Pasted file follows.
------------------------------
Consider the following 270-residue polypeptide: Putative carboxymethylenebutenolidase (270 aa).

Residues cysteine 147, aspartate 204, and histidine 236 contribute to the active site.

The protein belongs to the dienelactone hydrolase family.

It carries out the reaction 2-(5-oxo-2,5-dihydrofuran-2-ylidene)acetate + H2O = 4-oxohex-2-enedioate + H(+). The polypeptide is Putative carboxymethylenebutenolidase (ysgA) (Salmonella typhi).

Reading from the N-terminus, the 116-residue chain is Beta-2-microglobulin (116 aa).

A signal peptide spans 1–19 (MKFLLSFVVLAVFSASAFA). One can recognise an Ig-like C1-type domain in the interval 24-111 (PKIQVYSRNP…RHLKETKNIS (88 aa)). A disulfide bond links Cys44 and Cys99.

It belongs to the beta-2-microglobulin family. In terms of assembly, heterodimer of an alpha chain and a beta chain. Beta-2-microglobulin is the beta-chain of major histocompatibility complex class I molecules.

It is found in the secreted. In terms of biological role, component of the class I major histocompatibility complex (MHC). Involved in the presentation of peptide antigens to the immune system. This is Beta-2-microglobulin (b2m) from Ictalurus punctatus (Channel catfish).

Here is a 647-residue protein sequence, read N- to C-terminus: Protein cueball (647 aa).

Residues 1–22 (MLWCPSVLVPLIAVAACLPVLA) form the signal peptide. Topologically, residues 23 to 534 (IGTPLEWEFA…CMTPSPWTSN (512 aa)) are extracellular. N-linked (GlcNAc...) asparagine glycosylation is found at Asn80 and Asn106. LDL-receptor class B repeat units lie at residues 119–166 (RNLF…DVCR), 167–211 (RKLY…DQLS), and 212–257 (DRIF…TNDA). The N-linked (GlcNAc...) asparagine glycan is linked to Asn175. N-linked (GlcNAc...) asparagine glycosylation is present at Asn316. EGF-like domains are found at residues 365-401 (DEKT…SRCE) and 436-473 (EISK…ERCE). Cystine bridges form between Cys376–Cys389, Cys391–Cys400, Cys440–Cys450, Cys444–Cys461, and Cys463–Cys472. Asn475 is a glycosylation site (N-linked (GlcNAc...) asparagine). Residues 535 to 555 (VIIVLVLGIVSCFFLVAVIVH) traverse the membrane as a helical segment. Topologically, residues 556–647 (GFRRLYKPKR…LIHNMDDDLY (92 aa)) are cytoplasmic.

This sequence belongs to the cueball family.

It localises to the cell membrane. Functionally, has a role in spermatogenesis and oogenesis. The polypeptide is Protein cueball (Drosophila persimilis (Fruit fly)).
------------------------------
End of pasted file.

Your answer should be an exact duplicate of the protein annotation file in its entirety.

Consider the following 270-residue polypeptide: Putative carboxymethylenebutenolidase (270 aa).

Residues cysteine 147, aspartate 204, and histidine 236 contribute to the active site.

The protein belongs to the dienelactone hydrolase family.

It carries out the reaction 2-(5-oxo-2,5-dihydrofuran-2-ylidene)acetate + H2O = 4-oxohex-2-enedioate + H(+). The polypeptide is Putative carboxymethylenebutenolidase (ysgA) (Salmonella typhi).

Reading from the N-terminus, the 116-residue chain is Beta-2-microglobulin (116 aa).

A signal peptide spans 1–19 (MKFLLSFVVLAVFSASAFA). One can recognise an Ig-like C1-type domain in the interval 24-111 (PKIQVYSRNP…RHLKETKNIS (88 aa)). A disulfide bond links Cys44 and Cys99.

It belongs to the beta-2-microglobulin family. In terms of assembly, heterodimer of an alpha chain and a beta chain. Beta-2-microglobulin is the beta-chain of major histocompatibility complex class I molecules.

It is found in the secreted. In terms of biological role, component of the class I major histocompatibility complex (MHC). Involved in the presentation of peptide antigens to the immune system. This is Beta-2-microglobulin (b2m) from Ictalurus punctatus (Channel catfish).

Here is a 647-residue protein sequence, read N- to C-terminus: Protein cueball (647 aa).

Residues 1–22 (MLWCPSVLVPLIAVAACLPVLA) form the signal peptide. Topologically, residues 23 to 534 (IGTPLEWEFA…CMTPSPWTSN (512 aa)) are extracellular. N-linked (GlcNAc...) asparagine glycosylation is found at Asn80 and Asn106. LDL-receptor class B repeat units lie at residues 119–166 (RNLF…DVCR), 167–211 (RKLY…DQLS), and 212–257 (DRIF…TNDA). The N-linked (GlcNAc...) asparagine glycan is linked to Asn175. N-linked (GlcNAc...) asparagine glycosylation is present at Asn316. EGF-like domains are found at residues 365-401 (DEKT…SRCE) and 436-473 (EISK…ERCE). Cystine bridges form between Cys376–Cys389, Cys391–Cys400, Cys440–Cys450, Cys444–Cys461, and Cys463–Cys472. Asn475 is a glycosylation site (N-linked (GlcNAc...) asparagine). Residues 535 to 555 (VIIVLVLGIVSCFFLVAVIVH) traverse the membrane as a helical segment. Topologically, residues 556–647 (GFRRLYKPKR…LIHNMDDDLY (92 aa)) are cytoplasmic.

This sequence belongs to the cueball family.

It localises to the cell membrane. Functionally, has a role in spermatogenesis and oogenesis. The polypeptide is Protein cueball (Drosophila persimilis (Fruit fly)).